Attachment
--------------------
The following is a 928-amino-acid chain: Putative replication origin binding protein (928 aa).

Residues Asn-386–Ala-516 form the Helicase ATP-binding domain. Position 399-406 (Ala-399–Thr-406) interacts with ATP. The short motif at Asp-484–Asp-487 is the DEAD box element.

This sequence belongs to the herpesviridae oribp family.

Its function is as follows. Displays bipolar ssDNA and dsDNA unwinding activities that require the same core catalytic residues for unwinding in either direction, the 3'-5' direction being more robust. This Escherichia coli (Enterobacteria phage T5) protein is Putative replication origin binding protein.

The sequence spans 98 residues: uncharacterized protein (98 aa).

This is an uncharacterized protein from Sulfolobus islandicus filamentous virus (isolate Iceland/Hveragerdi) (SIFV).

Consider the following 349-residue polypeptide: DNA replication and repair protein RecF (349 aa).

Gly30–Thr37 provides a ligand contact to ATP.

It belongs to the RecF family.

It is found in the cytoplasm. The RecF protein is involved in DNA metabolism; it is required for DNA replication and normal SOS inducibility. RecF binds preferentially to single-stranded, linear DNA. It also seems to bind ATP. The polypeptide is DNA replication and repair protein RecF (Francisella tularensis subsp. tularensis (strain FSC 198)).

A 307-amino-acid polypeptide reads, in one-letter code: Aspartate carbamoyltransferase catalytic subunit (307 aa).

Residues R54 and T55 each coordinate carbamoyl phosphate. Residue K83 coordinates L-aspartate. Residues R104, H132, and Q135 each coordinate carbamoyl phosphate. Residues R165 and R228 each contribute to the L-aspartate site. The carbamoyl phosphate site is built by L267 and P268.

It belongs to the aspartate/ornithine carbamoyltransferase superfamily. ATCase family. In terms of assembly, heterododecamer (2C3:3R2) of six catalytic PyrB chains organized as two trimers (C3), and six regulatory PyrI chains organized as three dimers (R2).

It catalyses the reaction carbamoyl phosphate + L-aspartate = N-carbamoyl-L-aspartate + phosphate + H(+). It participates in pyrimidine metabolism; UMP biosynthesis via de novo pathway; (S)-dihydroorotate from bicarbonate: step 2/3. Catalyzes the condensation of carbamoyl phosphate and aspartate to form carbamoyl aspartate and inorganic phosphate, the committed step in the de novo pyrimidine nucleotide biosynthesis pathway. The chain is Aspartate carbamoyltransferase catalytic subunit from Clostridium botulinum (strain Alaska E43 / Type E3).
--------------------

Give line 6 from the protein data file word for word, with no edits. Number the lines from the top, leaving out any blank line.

This is an uncharacterized protein from Sulfolobus islandicus filamentous virus (isolate Iceland/Hveragerdi) (SIFV).